Published by Anja Health on
May 3, 2022
— Updated on
August 9, 2022
When I was 3 and my brother was 1, he was in a near-drowning accident. Soon after the accident, my brother was diagnosed with cerebral palsy. He couldn’t walk or talk, so my mom immediately began looking into treatments. We found hope in umbilical cord blood. The research was in its early days at the time, but there were a few inspiring stories of children with cerebral palsy who saw changes in upper body strength, vision, and coordination within just a year of an umbilical cord blood treatment. The anti-inflammatory effects of umbilical cord blood were extremely promising. Studies like those that Dr. Joanne Kurtzberg was carrying out made my family bullish on umbilical cord blood and the possibilities that lie ahead. However, we couldn’t find an umbilical cord blood match for my brother. Both of us are half-Chinese and half-white, and for anyone who is not white, it is extremely difficult to find a match (matching happens by ethnicity, and most umbilical cord blood donors come from high-income areas and thus skew white). In the end, we couldn’t find a treatment for my brother.
When my brother passed away due to pneumonia and cerebral palsy complications, it inspired me to move into the healthcare industry. Also, being a historically women’s college (Wellesley) alumna, I had a particular fervor for women’s health in particular. I found myself investigating umbilical cord blood banking, knowing that it has the potential to help many like my brother. Today, umbilical cord blood is FDA-approved to treat around 85 diseases (i.e., leukemia, solid tumors, metabolic disorders, and more), and there are approximately 1300 ongoing clinical trials investigating other use cases, even extending to possibilities like Polycystic Ovary Syndrome (PCOS) treatment. In fact, Selma Blair recently used umbilical cord blood as part of her treatment for multiple sclerosis (which is now in remission.)
Wanting to gauge awareness in the space, I began making TikToks related to umbilical cord blood banking.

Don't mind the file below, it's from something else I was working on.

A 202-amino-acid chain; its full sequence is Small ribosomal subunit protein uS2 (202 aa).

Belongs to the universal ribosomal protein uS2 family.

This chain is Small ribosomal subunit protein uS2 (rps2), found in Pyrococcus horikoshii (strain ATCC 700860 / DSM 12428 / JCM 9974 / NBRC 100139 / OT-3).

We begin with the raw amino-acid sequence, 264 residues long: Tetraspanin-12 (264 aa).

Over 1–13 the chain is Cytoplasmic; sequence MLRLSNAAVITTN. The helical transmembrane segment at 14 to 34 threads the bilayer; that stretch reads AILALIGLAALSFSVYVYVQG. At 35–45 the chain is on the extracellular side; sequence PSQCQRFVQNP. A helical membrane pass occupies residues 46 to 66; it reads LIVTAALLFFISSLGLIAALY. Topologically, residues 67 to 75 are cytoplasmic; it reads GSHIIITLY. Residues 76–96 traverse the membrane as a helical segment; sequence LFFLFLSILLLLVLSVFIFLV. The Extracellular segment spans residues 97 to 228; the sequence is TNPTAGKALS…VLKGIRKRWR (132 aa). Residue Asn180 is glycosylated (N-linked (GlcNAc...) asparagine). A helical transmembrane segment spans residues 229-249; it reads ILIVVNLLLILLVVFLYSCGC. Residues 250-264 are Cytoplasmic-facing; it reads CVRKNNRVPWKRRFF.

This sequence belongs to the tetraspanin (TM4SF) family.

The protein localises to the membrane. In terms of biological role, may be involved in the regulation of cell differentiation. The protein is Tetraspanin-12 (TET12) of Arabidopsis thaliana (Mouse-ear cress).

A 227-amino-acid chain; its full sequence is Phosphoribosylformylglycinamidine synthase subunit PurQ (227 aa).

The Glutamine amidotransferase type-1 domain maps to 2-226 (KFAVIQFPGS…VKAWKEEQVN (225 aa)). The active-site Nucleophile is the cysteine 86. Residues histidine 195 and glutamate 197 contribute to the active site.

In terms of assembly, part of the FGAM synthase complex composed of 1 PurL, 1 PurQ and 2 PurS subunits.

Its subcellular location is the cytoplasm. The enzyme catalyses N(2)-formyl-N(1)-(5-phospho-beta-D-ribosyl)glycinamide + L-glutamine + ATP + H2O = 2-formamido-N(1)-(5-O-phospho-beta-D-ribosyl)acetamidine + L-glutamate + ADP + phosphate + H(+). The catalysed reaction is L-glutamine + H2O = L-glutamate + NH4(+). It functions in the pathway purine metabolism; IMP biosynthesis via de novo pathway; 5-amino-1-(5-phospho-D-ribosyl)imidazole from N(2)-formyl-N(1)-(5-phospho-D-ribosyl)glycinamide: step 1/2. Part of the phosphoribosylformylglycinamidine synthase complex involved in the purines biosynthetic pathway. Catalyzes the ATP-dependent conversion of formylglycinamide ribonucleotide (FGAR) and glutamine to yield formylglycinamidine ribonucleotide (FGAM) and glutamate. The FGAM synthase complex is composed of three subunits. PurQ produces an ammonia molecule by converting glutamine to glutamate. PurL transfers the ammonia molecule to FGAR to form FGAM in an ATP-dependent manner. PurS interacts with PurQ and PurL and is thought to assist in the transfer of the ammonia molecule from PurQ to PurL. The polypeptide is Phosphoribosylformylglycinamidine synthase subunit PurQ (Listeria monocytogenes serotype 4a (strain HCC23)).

I quickly realized that awareness is limited. My account sky-rocketed to nearly 30k followers within 3 months, and my comments were constantly flooded with, “4 days too late” and “how come I didn’t know this was a thing.”
I knew I had to spread the word about umbilical cord blood banking, and I knew that I wanted to do it with a brand that is warm, approachable, and designed for and by the consumer, prioritizing user experience and accessibility. So, I created Anja Health.
Anja Health currently has 3 products — umbilical cord blood, cord tissue, and placenta banking — for 3 different types of stem cells that are collected. Anja helps our clients cryopreserve each of these easily, ensuring that they always have access to its powerful stem cells.
The first is hematopoietic stem cells, which are found in cord blood. These cells are the origin for all cells in the blood, including red blood cells, white blood cells, platelets, etc. Cord blood is rich with these cells, and can treat many blood-related conditions, such as cancer, autoimmune disorders, and Leukemia.
The second is mesenchymal stem cells, which are found in cord tissue. These cells are the origin for cells in the bones, cartilage, and muscle. Mesenchymal stem cells are being looked at in clinical trials to treat many organ and tissue related problems, such as diabetes, liver disease, lung cancer, and even sports injuries. An increasing number of professional athletes, such as Kobe Bryant and Peyton Manning, are using stem cells to treat various bone and muscle-related injuries. Mesenchymal stem cells are found in the cord tissue, hence the importance of additionally banking the umbilical cord.
The third is amniotic epithelial cells, which are found in the placenta. Their applications are still being tested in clinical trials, but currently, they are used to treat eye conditions and wounds.
Because of the plentiful possibilities that lie ahead with all of these stem cells, I highly recommend that parents look into banking all 3. If my family had banked all 3, we would have had enough stem cells to potentially treat my grandfather’s recent dementia and my brother’s cerebral palsy. Beyond that, we may have even had enough stem cells for my mom to receive a potential anti-aging treatment. She has been healthy all of her life, but many don’t know that stem cells can be used for general potential anti-aging purposes, opening up possibilities for beauty and wellness treatments as well. Anja Health is reshaping discourse surrounding umbilical cord blood from being simply an extra precaution a few families consider to a commonplace practice families brag about.
Stem cell treatments from banked cord blood, tissue, and placenta stem cells can be wonderfully life-altering for sufferers of many diseases. But, today, banking is not simply an insurance policy in the low-probability case that your child gets a disease. Rather, if someone has access to stem cells and they stay up to date with its use cases as they develop (it is a part of Anja’s mission to keep our clients informed even after birth and collection) , they will use stem cells at some point in their life.
So, I invite you and anyone who you know to bank with Anja.
Hear more about Kathryn's story on the 501 Hustle podcast by We Are Gen Z: